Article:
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#6 JB_Iowa

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Posted 17 October 2013 - 09:36 AM

Thanks for the responses. I guess I was under the impression that the Twins had made a bit more of an effort in the last year or so to acquire pitchers who had somewhat of a power profile as opposed to strictly control artists.

i have to think about all of this a bit more.

#7 The Wise One

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Posted 18 October 2013 - 12:44 PM

Thanks for the responses. I guess I was under the impression that the Twins had made a bit more of an effort in the last year or so to acquire pitchers who had somewhat of a power profile as opposed to strictly control artists.

i have to think about all of this a bit more.


The Twins drafted more power arms in 2012. Stewart last draft. In the past they have drafted power arms that failed to develop. Adam Johnson being the the most glaring example, but many of their 2nd round pitchers were higher velocity pitchers that fizzled .

#8 Siehbiscuit

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Posted 18 October 2013 - 01:19 PM

The Twins pitching philosophy isn't the problem, it's having pitchers that at only at their best can pitch this way. Garza, Liriano are just two elite arms that have found that there are other ways to "skin the cat." It's also been said countless times that when a pitcher has velocity there is far more room for error. Even the dart-throwing Greg Maddux could hit 93-94. The soft-tossers we have trotted out there recently have to be precise to excel and that is asking far too much for most anyone not heading to the HOF.

#9 Seth Stohs

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Posted 18 October 2013 - 01:50 PM

Thanks for the responses. I guess I was under the impression that the Twins had made a bit more of an effort in the last year or so to acquire pitchers who had somewhat of a power profile as opposed to strictly control artists.

i have to think about all of this a bit more.


The personnel needs to improve, not the philosophy. The philosophy, as others have highlighted it above, is sound. Attack the strike zone. Get ahead. That's pitching 101. That they're attempting to acquire different (presumably better) talent, that should never change the philosophy. What made Johan so good? it wasn't about his fastball velocity. It was about command of the fastball and a great changeup. He got ahead, attacked, threw strikes... all that combined with great stuff.

That some have dubbed the philosophy "Pitch to Contact" gave it a bit of a bad name. People chose to run with it. That that philosophy has not changed.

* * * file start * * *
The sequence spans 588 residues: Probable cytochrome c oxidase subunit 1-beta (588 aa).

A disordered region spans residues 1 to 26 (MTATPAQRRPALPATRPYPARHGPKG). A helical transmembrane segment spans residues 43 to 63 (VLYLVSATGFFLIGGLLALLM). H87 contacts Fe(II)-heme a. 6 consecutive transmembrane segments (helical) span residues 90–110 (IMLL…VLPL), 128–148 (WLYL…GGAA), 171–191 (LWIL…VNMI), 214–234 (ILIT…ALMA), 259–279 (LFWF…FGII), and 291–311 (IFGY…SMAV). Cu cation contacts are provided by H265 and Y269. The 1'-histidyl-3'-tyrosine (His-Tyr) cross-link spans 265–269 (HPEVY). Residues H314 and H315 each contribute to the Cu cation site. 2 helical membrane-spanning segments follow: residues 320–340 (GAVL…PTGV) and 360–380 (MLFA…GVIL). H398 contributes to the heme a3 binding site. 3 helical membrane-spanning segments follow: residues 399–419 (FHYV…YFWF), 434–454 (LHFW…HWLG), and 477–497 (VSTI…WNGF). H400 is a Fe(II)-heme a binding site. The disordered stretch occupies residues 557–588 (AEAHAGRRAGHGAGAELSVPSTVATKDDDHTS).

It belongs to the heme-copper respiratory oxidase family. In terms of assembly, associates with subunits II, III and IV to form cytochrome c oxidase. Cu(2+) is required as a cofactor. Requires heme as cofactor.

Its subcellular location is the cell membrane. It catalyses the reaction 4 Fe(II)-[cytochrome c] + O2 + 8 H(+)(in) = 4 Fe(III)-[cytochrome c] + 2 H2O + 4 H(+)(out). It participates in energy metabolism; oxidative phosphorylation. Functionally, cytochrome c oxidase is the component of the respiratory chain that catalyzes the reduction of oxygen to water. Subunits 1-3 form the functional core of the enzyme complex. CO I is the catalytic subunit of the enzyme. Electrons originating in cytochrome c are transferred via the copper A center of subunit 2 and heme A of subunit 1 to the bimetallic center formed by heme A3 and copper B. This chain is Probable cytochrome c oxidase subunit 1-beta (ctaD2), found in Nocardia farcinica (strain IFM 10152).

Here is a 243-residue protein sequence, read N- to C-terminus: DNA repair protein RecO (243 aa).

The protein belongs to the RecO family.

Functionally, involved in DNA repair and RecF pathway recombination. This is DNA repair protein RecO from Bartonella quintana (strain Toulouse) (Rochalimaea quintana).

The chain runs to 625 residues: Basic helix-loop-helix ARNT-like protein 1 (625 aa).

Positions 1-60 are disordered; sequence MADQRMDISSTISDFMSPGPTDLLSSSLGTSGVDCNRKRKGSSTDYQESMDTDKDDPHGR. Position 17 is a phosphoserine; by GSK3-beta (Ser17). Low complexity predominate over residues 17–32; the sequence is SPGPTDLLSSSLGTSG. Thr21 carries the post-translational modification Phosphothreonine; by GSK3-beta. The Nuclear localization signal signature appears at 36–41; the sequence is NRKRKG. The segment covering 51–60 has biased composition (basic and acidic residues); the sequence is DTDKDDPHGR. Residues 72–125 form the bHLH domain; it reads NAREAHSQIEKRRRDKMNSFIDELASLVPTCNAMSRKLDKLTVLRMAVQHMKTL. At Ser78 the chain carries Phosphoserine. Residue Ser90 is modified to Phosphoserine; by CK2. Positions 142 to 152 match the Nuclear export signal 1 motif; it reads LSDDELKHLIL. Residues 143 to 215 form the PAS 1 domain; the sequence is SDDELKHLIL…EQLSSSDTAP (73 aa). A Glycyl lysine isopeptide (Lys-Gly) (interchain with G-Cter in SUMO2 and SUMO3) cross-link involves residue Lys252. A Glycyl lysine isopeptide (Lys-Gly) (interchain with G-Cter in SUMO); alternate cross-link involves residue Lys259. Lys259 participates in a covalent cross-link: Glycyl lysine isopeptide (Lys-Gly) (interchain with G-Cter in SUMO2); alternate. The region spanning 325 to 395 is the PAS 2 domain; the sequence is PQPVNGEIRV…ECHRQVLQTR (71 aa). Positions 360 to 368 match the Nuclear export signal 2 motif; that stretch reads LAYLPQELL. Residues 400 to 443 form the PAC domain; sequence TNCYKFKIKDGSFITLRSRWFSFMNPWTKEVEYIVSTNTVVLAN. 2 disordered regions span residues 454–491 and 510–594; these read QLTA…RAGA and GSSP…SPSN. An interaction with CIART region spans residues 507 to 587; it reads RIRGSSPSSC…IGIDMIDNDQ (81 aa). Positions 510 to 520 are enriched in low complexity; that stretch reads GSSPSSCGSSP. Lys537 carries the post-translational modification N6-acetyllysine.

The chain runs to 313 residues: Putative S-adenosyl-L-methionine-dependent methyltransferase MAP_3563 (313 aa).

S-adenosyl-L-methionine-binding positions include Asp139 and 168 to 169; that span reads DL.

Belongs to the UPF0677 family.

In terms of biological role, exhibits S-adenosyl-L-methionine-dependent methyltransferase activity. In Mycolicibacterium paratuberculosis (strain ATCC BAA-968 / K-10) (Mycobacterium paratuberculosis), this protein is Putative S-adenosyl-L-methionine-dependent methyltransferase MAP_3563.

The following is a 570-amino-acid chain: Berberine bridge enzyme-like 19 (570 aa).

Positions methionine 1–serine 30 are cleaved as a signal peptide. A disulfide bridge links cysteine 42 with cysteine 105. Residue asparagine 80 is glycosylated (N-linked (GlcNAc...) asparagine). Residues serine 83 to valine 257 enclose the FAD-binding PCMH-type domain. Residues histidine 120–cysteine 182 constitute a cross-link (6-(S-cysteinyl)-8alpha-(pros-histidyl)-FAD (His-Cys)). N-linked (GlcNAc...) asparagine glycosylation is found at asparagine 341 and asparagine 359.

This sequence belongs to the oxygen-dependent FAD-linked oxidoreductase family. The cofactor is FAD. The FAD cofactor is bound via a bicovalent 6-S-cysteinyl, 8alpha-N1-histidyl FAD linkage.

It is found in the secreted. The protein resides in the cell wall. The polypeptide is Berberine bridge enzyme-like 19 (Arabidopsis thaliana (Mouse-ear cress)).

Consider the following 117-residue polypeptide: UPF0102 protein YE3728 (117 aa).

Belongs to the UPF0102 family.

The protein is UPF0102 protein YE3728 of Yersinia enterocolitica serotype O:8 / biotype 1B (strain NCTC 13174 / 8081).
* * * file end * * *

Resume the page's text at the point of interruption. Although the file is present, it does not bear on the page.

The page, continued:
#10 Jim Crikket

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Posted 21 October 2013 - 10:41 AM

A big issue I have is that even on 0-2, and 1-2 counts (pitcher's counts), opposing batters still know a hittable pitch will almost assuredly be coming anyway. Drives me nuts when I see that.


I agree with this. So many pitchers in the organization seem to lack an "out pitch." Without his change-up, Santana would have been pretty average. Sure, it would be great to have pitchers who could dial up a 100 mph heater for a 3rd strike, a la Verlander, but I really don't care what pitch it is. Working ahead 0-2 or 1-2 doesn't do you much good if hitters can get a piece of whatever pitches come next until they work the count to 2-2 or 3-2. The lack of an out pitch is also what sends pitch counts to excessive levels.

I don't remember a Twins starting pitcher with anything resembling a true out pitch since the days when Liriano's slider was unhittable.
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#11 diehardtwinsfan

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Posted 21 October 2013 - 03:58 PM

A big issue I have is that even on 0-2, and 1-2 counts (pitcher's counts), opposing batters still know a hittable pitch will almost assuredly be coming anyway. Drives me nuts when I see that.


Agreed. I do think the Twins philosophy might get in the way a bit here. Maybe I just have selective memory and ignore the times when they do this, but I think this is where you expand the zone for at least one pitch. Good command pitchers can still get lots of weak outs/Ks here by putting one an inch off the plate.

#12 old nurse

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Posted 21 October 2013 - 05:56 PM

Mike Marshall once talked about the need for a pitcher to make a difficult pitch. A primarily sinkerball pitcher really doesn't have the out pitch. No blazing fastball, no wicked slider, no devastating changeup is generally what makes someone a 4-5 starter. The exception would be superior command. That is not the current Twins

#13 gunnarthor

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Posted 22 October 2013 - 08:57 AM

The Twins pitching philosophy isn't the problem, it's having pitchers that at only at their best can pitch this way. Garza, Liriano are just two elite arms that have found that there are other ways to "skin the cat." It's also been said countless times that when a pitcher has velocity there is far more room for error. Even the dart-throwing Greg Maddux could hit 93-94. The soft-tossers we have trotted out there recently have to be precise to excel and that is asking far too much for most anyone not heading to the HOF.


I don't remember Maddux ever hitting 93-94 unless it was the same way Radke could hit it. Fangraphs has Maddux's avg fb from 02-08 as sitting around 85mph (Radke was 88mph). Now this was the end of Maddux's career but it still covered multiple 200+ip 4+ WAR seasons.

#14 kab21

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Posted 22 October 2013 - 11:03 AM

They are addressing it by adding Stewart, meyer, May, Berrios, Gonsalves and Thorpe in the last 2 yrs to the minors system. Yes, they went the opposite direction by adding Corriea and Pelfrey but they weren't going to teach the other MLB starters to K batters with mediocre stuff. It will take time.